As discussed above, the most limited level of review to which a law can be subjected under Equal Protection analysis is "rational basis" review. This standard of review is applied when the classification in the law is “nonsuspect”. At this level, great deference is given to the legislature’s decision to use the classification to bring about some legitimate state goal. So long as the classification is not “purely arbitrary,” the law will be upheld, even if
“in practice it results in some inequity.”See Lindsley v. Natural Carbonic Gas Co., 220 U.S. 61, 68 (1911).
In Idaho Department of Employment v. Smith, 434 U.S. 100, 101 (1977), the Court put it quite nicely:
"[Following are] the requirements of the Equal Protection Clause in the field of social welfare and economics. This Court has consistently deferred to legislative determinations concerning the desirability of statutory classifications affecting the regulation of economic activity and the distribution of economic benefits. If the classification has some reasonable basis, it does not offend the Constitution simply because the classification is not made with mathematical nicety or because in practice it results in some inequality."
In other words, the standard of review for general legislation regarding social welfare and economics is the rational basis test. In addition, many might be surprised to discover that discriminatory laws which classify on the basis of age or sexual orientation and laws which treat the disabled differently are subjected only to the weaker "rational basis" test and not strict scrutiny or even intermediate scrutiny, as these are neither suspect nor quasi-suspect classifications. So long as laws which make use of these classifications are rationally related to some legitimate state purpose they will not be struck down as Equal Protection violations.
In Idaho Dep’t of Employment, the statute in question denied unemployment benefits to people who were otherwise eligible but who chose to attend school during the day. Similarly situated citizens who chose to attend school at night were still able to receive their unemployment benefits. The Supreme Court of Idaho struck down the law as an Equal Protection violation. However, the U.S. Supreme Court disagreed, finding the classification was rationally related to a legitimate state purpose. After all, it is easier to find employment during the day than during the night, and therefore, the choice to attend school during the day limits the chance of finding a job. The state legislature’s choice to offer unemployment benefits only to those citizens who maximized their chances of finding work (by not making themselves unavailable to work during the day) was a legitimate goal. So the Idaho law, while discriminating against people who attend school during the day for purposes of unemployment eligibility, did not violate the Equal Protection clause.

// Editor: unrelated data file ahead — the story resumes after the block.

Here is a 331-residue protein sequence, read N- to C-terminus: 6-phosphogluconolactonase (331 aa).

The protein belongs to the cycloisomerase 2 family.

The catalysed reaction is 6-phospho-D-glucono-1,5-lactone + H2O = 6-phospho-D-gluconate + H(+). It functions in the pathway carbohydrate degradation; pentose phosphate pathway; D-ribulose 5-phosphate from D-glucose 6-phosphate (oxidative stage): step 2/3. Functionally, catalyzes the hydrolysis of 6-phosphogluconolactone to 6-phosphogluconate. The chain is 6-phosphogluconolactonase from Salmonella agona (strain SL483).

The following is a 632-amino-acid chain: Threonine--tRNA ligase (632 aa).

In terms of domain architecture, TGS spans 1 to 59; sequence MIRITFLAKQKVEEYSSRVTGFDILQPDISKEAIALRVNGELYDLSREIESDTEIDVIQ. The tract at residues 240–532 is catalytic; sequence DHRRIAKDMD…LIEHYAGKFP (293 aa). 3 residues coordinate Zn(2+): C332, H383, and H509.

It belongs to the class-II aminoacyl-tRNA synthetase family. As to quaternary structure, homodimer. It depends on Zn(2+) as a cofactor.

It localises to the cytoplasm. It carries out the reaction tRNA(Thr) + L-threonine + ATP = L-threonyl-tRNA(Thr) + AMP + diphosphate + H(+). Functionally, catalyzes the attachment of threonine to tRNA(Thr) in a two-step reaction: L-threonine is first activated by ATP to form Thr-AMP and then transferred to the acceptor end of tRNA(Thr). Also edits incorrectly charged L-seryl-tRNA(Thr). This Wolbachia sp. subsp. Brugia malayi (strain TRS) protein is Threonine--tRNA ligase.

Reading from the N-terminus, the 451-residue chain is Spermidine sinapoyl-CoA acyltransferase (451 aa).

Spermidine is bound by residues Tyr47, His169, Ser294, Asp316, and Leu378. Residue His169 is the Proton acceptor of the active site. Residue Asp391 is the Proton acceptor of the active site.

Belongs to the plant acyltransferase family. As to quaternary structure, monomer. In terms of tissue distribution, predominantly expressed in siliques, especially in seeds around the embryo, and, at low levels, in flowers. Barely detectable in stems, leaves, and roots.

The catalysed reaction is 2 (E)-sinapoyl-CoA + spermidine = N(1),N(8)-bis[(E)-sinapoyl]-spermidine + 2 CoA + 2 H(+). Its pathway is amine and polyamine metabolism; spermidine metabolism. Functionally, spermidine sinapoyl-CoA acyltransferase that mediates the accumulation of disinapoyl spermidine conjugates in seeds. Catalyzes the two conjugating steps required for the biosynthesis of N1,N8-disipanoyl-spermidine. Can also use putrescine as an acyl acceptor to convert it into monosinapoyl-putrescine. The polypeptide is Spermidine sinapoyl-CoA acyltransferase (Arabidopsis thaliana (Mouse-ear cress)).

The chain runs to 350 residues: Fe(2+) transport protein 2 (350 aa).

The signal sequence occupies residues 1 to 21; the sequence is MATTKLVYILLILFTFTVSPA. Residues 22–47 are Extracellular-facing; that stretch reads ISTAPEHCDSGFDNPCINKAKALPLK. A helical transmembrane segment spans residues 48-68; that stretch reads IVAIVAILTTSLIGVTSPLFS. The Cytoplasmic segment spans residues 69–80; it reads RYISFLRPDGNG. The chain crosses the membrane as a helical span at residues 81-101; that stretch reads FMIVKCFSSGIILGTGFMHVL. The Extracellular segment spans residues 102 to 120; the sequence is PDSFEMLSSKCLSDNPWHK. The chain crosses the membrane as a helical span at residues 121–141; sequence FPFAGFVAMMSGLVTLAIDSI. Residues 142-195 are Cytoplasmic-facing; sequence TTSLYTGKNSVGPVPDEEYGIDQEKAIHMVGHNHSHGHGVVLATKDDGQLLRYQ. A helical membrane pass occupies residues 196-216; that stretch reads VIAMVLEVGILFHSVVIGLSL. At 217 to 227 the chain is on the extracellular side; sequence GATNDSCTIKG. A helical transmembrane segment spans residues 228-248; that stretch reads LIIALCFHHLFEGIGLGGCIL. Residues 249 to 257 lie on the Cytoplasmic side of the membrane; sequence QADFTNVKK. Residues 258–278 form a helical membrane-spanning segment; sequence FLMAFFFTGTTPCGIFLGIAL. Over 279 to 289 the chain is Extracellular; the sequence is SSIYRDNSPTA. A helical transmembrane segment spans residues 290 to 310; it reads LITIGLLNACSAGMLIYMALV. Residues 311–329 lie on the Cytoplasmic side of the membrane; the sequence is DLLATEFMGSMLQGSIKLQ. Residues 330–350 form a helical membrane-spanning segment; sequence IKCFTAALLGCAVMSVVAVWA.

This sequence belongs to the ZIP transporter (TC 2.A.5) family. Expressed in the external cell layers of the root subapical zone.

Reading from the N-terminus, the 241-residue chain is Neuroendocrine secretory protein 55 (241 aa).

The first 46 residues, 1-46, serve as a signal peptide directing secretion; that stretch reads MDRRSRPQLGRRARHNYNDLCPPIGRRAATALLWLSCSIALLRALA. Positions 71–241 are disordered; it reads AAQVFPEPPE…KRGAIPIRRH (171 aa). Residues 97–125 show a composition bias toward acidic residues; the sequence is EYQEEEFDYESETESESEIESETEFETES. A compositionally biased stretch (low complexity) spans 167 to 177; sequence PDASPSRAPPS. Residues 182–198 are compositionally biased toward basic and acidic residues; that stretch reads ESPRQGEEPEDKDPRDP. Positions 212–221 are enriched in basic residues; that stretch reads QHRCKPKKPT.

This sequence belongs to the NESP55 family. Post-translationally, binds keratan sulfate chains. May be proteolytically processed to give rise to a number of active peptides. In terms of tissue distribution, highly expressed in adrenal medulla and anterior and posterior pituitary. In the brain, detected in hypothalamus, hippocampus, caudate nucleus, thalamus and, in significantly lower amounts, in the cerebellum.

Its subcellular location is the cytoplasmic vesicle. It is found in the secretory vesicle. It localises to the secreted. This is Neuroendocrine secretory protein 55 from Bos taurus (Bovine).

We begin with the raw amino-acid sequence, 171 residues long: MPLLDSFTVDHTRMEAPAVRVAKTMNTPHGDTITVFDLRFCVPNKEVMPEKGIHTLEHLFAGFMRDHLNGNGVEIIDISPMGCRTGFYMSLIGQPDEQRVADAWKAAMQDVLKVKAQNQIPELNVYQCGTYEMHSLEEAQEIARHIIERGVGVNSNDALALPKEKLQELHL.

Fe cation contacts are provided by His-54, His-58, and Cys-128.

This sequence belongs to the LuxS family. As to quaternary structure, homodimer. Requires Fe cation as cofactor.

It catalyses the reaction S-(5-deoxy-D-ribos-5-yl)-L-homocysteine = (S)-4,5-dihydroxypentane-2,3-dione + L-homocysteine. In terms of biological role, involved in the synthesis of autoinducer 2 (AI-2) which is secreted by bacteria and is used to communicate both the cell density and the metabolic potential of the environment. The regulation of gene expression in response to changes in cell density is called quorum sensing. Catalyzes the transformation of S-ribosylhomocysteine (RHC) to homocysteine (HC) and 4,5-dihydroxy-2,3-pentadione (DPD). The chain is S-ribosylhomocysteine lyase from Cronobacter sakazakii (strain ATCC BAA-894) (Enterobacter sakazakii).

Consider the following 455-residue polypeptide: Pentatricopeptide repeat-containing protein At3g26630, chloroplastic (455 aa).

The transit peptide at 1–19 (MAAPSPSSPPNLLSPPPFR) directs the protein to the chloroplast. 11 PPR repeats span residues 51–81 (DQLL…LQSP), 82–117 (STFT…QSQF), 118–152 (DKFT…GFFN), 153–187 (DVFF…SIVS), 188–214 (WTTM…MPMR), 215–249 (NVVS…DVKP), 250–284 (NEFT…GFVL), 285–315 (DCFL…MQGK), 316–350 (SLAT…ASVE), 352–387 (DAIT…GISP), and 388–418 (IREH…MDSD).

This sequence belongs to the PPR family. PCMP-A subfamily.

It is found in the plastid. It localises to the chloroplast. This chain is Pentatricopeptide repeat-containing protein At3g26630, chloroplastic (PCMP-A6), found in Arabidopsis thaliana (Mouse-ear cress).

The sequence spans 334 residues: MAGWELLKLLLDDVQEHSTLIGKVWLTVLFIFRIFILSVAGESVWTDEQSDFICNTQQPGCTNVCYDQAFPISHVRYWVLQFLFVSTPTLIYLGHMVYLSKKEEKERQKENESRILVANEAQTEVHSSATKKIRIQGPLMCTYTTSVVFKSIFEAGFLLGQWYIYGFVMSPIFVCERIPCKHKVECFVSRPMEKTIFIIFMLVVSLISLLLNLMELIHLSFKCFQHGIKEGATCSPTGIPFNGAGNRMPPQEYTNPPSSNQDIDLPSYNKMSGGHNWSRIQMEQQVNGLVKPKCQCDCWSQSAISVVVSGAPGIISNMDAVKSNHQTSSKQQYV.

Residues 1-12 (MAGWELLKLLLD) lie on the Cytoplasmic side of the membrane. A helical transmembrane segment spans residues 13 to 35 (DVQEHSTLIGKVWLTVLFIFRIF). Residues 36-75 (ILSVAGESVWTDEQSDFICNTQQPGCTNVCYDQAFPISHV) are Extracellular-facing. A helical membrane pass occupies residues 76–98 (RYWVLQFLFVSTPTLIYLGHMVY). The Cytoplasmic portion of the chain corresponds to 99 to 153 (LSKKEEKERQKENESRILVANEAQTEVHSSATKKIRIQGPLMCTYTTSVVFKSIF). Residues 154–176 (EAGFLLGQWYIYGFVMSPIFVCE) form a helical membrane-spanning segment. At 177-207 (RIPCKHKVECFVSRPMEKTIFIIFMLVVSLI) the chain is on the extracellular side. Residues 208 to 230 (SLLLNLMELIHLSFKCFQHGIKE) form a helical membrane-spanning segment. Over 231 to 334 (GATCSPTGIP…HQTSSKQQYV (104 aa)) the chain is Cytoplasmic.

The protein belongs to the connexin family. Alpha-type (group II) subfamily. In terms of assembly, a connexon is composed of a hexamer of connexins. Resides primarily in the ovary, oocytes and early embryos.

EXAMPLE: Massahampshire passes a law requiring all pubic universities to develop standards for the instructional workloads carried by their professors. The law dictates that those standards are not subject to collective bargaining, thus creating a class of public employees who could not bargain regarding their workload. All other public employees in Massahampshire can negotiate their workload through the collective bargaining process. Because the law is rationally related to a conceivable, legitimate state purpose, (increasing the time faculty members spend in the classroom) it would pass rational basis review, which is appropriate, given the law’s regulation of an economic or social welfare issue and the nonsuspect classification involved. See Central State University v. American Association of University Professors, 526 U.S. 124 (1999).
EXAMPLE: A Montana statute, as interpreted by its courts, allows anyone to sue an out-of-state corporation in any county in Montana but requires that a suit brought against a corporation formed under the laws of Montana be brought only in the county where that corporation has its principal place of business. This discrimination based on the classification of out-of-state corporations as distinguished from local corporations will be subject to the rational basis test as a nonsuspect classification. See Burlington Northern Railroad Co. v. Ford, 504 U.S. 648 (1992).
In Burlington Northern Railroad, the Montana venue statute might at first appear to discriminate against out-of-state corporations. After all, they are subject to suit in more counties in the state than are local corporations. The issue in that case, however, was the relative inconvenience of being sued in a given location. A local company would certainly be more inconvenienced by being sued in a distant county than if it were sued in the location of its principal place of business. A foreign corporation, however, will be equally inconvenienced no matter where in Montana the suit is heard.
Although state residency is not a suspect classification, and therefore is subject to only the rational basis test, laws which use such classifications to discriminate against out-of-staters will often be struck down under this mild test as pursuing an illegitimate purpose. Earlier, in Subchapter 1, we saw how discriminating against out-of-state corporation in favor of local companies could run awry of the Fourteenth Amendment. See Metropolitan Life Insurance Co. v. Ward, 470 U.S. 869 (1985). Discriminating against people who are residents of other states in favor of state citizens is also an impermissible state goal and statutes which discriminate based on residency will be struck down. See Hooper v. Bernalillo County Assessor, 472 U.S. 612 (1985). See also Zobel v. Williams, 457 U.S. 55 (1982).